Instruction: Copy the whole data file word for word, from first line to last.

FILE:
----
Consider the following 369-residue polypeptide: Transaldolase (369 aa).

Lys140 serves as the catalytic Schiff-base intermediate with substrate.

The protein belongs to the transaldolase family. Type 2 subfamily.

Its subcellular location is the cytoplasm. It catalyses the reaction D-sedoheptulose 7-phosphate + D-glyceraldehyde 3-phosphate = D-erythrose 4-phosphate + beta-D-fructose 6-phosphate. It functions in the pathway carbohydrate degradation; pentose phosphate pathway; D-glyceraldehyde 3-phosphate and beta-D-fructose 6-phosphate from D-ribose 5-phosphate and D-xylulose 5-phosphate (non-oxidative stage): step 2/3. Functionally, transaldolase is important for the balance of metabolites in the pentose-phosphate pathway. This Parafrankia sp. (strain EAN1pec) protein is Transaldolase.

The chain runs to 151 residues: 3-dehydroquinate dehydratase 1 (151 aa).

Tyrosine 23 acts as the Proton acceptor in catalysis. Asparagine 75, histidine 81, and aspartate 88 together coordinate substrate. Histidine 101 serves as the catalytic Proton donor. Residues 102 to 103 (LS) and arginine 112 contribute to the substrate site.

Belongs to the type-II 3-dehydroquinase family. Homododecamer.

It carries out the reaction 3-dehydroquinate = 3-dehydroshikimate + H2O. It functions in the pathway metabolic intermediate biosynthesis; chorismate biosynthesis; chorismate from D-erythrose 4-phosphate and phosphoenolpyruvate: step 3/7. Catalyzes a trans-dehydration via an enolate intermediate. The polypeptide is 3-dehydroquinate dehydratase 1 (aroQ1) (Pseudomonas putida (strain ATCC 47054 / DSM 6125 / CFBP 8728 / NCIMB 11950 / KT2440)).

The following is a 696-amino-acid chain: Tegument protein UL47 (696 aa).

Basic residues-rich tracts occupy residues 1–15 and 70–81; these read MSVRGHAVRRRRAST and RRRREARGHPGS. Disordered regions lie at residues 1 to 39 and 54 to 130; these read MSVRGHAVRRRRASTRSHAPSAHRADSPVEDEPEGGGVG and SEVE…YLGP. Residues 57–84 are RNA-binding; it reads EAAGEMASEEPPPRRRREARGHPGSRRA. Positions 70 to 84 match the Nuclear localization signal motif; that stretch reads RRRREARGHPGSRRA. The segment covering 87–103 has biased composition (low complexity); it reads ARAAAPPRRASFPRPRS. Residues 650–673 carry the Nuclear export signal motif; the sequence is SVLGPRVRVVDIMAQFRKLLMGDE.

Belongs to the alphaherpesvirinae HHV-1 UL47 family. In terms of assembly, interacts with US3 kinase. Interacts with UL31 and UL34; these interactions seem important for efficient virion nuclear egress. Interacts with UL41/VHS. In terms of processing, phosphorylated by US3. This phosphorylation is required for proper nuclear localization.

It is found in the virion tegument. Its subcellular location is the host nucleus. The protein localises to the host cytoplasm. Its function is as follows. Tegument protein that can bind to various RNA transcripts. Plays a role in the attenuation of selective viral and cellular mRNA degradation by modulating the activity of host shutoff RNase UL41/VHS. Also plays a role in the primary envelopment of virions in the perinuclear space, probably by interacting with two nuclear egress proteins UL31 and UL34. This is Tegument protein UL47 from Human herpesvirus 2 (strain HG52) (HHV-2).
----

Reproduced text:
Consider the following 369-residue polypeptide: Transaldolase (369 aa).

Lys140 serves as the catalytic Schiff-base intermediate with substrate.

The protein belongs to the transaldolase family. Type 2 subfamily.

Its subcellular location is the cytoplasm. It catalyses the reaction D-sedoheptulose 7-phosphate + D-glyceraldehyde 3-phosphate = D-erythrose 4-phosphate + beta-D-fructose 6-phosphate. It functions in the pathway carbohydrate degradation; pentose phosphate pathway; D-glyceraldehyde 3-phosphate and beta-D-fructose 6-phosphate from D-ribose 5-phosphate and D-xylulose 5-phosphate (non-oxidative stage): step 2/3. Functionally, transaldolase is important for the balance of metabolites in the pentose-phosphate pathway. This Parafrankia sp. (strain EAN1pec) protein is Transaldolase.

The chain runs to 151 residues: 3-dehydroquinate dehydratase 1 (151 aa).

Tyrosine 23 acts as the Proton acceptor in catalysis. Asparagine 75, histidine 81, and aspartate 88 together coordinate substrate. Histidine 101 serves as the catalytic Proton donor. Residues 102 to 103 (LS) and arginine 112 contribute to the substrate site.

Belongs to the type-II 3-dehydroquinase family. Homododecamer.

It carries out the reaction 3-dehydroquinate = 3-dehydroshikimate + H2O. It functions in the pathway metabolic intermediate biosynthesis; chorismate biosynthesis; chorismate from D-erythrose 4-phosphate and phosphoenolpyruvate: step 3/7. Catalyzes a trans-dehydration via an enolate intermediate. The polypeptide is 3-dehydroquinate dehydratase 1 (aroQ1) (Pseudomonas putida (strain ATCC 47054 / DSM 6125 / CFBP 8728 / NCIMB 11950 / KT2440)).

The following is a 696-amino-acid chain: Tegument protein UL47 (696 aa).

Basic residues-rich tracts occupy residues 1–15 and 70–81; these read MSVRGHAVRRRRAST and RRRREARGHPGS. Disordered regions lie at residues 1 to 39 and 54 to 130; these read MSVRGHAVRRRRASTRSHAPSAHRADSPVEDEPEGGGVG and SEVE…YLGP. Residues 57–84 are RNA-binding; it reads EAAGEMASEEPPPRRRREARGHPGSRRA. Positions 70 to 84 match the Nuclear localization signal motif; that stretch reads RRRREARGHPGSRRA. The segment covering 87–103 has biased composition (low complexity); it reads ARAAAPPRRASFPRPRS. Residues 650–673 carry the Nuclear export signal motif; the sequence is SVLGPRVRVVDIMAQFRKLLMGDE.

Belongs to the alphaherpesvirinae HHV-1 UL47 family. In terms of assembly, interacts with US3 kinase. Interacts with UL31 and UL34; these interactions seem important for efficient virion nuclear egress. Interacts with UL41/VHS. In terms of processing, phosphorylated by US3. This phosphorylation is required for proper nuclear localization.

It is found in the virion tegument. Its subcellular location is the host nucleus. The protein localises to the host cytoplasm. Its function is as follows. Tegument protein that can bind to various RNA transcripts. Plays a role in the attenuation of selective viral and cellular mRNA degradation by modulating the activity of host shutoff RNase UL41/VHS. Also plays a role in the primary envelopment of virions in the perinuclear space, probably by interacting with two nuclear egress proteins UL31 and UL34. This is Tegument protein UL47 from Human herpesvirus 2 (strain HG52) (HHV-2).